What Is the Value of a Small Business in Bankruptcy?

What Is the Value of a Small Business in Chapter 7 or Chapter 13 Bankruptcy?


The Value of a Small Business in Bankruptcy: Assets v. Liabilities

A business owned by an individual filing for bankruptcy is property that must be valued, listed, and exempted (protected) in the bankruptcy the same as any other piece of property owned by that individual. If the business is incorporated, it is a separate legal entity that may or may not be filing bankruptcy along with its owner's personal bankruptcy, but, regardless, it is an item of some potential value that must be accounted for as an aggregate concern in the individual's personal bankruptcy. In other words, it is an asset owned by the bankruptcy filer, just like a car or a wrist-watch. Depending upon the type of business, its size, its assets, its liabilities, its corporate form, and especially depending upon whether the individual operating would like to continue the business' operation or just shut it down, business ownership in bankruptcy can be problematic. This is particularly true in a Chapter 7 context. In a Chapter 7 bankruptcy, the Trustee assigned to a case by the court has the duty to seize and liquidate all unprotected (non-exempt) assets of the filing individual. With regard to the Federal exemptions available to protect property, a fairly low exemption of just over $11,000 must cover bank account balances under the Federal bankruptcy exemption scheme (Michigan has separate exemptions which may be elected but which are not necessarily more favorable in this regard), expected or received tax refunds, stocks that are not in a qualified retirement plan, and miscellaneous personal property from guns to comic book collections to ... businesses. This is obviously not a lot of money to go around, and, given that the Trustee otherwise has the right to operate or liquidate a business (or to write resolutions on behalf of the corporation, etc.) owned by a filing debtor, a business that is a going concern is very often a good reason to look to a Chapter 13 rather than a Chapter 7, as personal property is not seized or liquidated in a Chapter 13 bankruptcy. In either case, however, it is important to properly value the business. For a small, personal service-based business, the value of the business without the individual running it (i.e., after Trustee has seized the business) may be very low or even nothing at all. A business which does have assets should carefully draft a balance sheet listing those assets against any business debts owed. Depreciation and other tax-related terms of art or valuation should not be used; the same liquidation- or "garage sale"-level of value for individual assets of other sorts in bankruptcy is the proper valuation. Thus, for example, the value of a small business in bankruptcy which has assets of $5,000 and owes $2,500 may be approximately $2,500 as a singular asset of the bankruptcy estate. Depending upon the other personal assets of the individual filing the bankruptcy, this $2,500 may be easy to protect. When the value rises higher, it may be that the value is impossible to protect and a Chapter 13 will be required to allow the individual to operate the business going forward from the bankruptcy.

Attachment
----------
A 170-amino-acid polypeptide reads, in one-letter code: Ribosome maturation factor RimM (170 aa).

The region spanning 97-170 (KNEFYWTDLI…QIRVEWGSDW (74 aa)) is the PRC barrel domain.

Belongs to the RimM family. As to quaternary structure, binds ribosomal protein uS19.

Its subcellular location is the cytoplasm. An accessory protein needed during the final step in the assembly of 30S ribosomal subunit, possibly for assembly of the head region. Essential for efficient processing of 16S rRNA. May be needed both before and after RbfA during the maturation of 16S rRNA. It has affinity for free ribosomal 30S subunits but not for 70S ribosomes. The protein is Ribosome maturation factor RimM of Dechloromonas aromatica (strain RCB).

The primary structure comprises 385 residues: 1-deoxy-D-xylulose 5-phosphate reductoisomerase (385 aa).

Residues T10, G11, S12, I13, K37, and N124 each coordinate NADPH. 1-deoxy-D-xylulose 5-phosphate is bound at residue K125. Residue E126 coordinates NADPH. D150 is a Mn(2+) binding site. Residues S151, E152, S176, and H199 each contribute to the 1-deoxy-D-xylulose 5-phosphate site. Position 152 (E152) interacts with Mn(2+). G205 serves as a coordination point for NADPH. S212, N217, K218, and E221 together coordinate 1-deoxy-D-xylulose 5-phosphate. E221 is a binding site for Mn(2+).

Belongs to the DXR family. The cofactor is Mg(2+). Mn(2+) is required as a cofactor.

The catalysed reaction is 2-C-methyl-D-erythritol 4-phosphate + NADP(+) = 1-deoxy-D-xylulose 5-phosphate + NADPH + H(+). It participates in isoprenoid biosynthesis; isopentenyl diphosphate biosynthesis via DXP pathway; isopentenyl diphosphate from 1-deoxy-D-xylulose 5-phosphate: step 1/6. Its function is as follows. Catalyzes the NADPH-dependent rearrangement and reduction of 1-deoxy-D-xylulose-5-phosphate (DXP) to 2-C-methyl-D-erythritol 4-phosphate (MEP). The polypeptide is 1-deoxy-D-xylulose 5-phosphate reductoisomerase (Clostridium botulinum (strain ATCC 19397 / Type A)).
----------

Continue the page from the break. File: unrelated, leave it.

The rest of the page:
The Value of a Small Business in Bankruptcy: Chapter 13 Bankruptcy

In Chapter 13 bankruptcy, as mentioned, no assets are seized and liquidated. However, the value of non-exempt assets, business or otherwise, can affect the size of the monthly Chapter 13 plan payment. Additionally, if the business is losing money on an average monthly basis and not earning money, continuing to run a business which is detracting from the net monthly income available to make the Chapter 13 plan payment rather than adding to it may be problematic in terms of getting the plan confirmed (approved) by the Bankruptcy Court. However, the value of a small business in bankruptcy in a Chapter 13 context is as important as in a Chapter 7 context for a primary reason additional to the question of profitability and Chapter 13 plan payment size: a Chapter 13 may be converted after filing to a Chapter 7 if income or expenses increase or decrease to the point of rendering the Chapter 13 infeasible as a continuing process. If conversion to Chapter 7 is elected before the Chapter 13 is completed, a Chapter 7 Trustee will step into the converted case to, again, "administer" or liquidate assets where non-exempt.

The Value of a Small Business in Bankruptcy: The Bottom-Line

The bottom-line is that no business owner seeking relief from personal or business debt should consider either a Chapter 7 or Chapter 13 bankruptcy without the assistance of an experienced bankruptcy lawyer assisting them if their intent is to continue operating the business during or after the bankruptcy proceeding. "Going it alone" for the sake of saving money on attorney's fees in that circumstance could mean a total loss of livelihood. If you are a Michigan resident and would like to explore your options for a Chapter 7 or Chapter 13 bankruptcy with an experienced Michigan bankruptcy attorney, please contact us at (866) 674-2317 or click the button below to schedule a free, initial consultation.

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